a predistorter coupled to the input of said low noise amplifier and enabled by: a) sufficient third order term transconductance and a small first order term transconductance; b) a magnetic coupling between two inductors to provide maximum efficiency by ensuring vector cancellation through vector alignment; and, c) a sweet spot, the position of which is changed by said two inductors in order to achieve maximum linearity in a wide range of input power values.
9. The HLLNA of
a first control signal and a second control signal, each of said first control signal and said second control signal being adapted to cause a respective MOS transistor to operate near the subthreshold region;
said predistorter enabled to utilize a third order derivative of a highly non-linear transfer function of said predistorter for at least partial cancellation of the third order intermodulation distortion (IMD3).
10. The HLLNA of
11. The HLLNA of
12. The HLLNA of
a first transistor the gate of which is coupled to the input of the HLLNA, and the bias of which is controlled by said first control signal;
a second transistor the drain of which is coupled to said first transistor and the bias of which is controlled by said second control signal;
a first inductor coupled to the drain of said first transistor and to the input of the HLLNA;
a second inductor magnetically coupled to said first inductor, and further coupled to the drain of said second transistor; and
a third transistor coupled to said second inductor and connected as a drain follower, the gate of which being coupled to said second control signal.
13. The HLLNA of
14. The HLLNA of
15. The HLLNA of
16. The HLLNA of
17. A predistorter comprising:
a first control signal and a second control signal, each of said first control signal and said second control signal being adapted to cause a respective MOS transistor to operate near the subthreshold region; and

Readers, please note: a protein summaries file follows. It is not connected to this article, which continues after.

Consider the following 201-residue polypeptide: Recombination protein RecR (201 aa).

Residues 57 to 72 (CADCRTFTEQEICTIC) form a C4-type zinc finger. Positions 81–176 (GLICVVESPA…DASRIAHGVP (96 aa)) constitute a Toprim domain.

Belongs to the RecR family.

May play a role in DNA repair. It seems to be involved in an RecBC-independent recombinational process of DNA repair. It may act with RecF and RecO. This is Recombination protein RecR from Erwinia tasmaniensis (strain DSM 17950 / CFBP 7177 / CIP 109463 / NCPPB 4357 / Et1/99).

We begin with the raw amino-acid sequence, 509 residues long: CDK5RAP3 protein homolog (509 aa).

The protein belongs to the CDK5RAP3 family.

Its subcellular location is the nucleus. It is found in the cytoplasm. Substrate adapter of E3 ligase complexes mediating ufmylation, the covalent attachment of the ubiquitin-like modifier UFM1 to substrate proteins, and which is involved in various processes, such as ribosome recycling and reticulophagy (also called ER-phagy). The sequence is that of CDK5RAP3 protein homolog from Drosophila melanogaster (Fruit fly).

a magnetic feedback enabled to achieve maximum linearity for a wide range of input power values;
the predistorter enabled to utilize a third order derivative of a highly non-linear transfer function of the predistorter for at least partial cancellation of the third order intermodulation distortion (IMD3) when coupled to the input of a low noise amplifier.
18. The predistorter of
19. The predistorter of
20. A predistorter comprising:
a first control signal and a second control signal, each of said first control signal and said second control signal being adapted to cause a respective MOS transistor to operate near the subthreshold region;
the predistorter enabled to utilize a third order derivative of a highly non-linear transfer function of the predistorter for at least partial cancellation of the third order intermodulation distortion (IMD3) when coupled to the input of a low noise am amplifier, the predistorter further comprising:
a first transistor, the gate of which is coupled to an input signal, and the bias of which is controlled by said first control signal;
a second transistor the drain of which is coupled to said first transistor and the bias of which is controlled by said second control signal;
a first inductor coupled to the drain of said first transistor and to said input;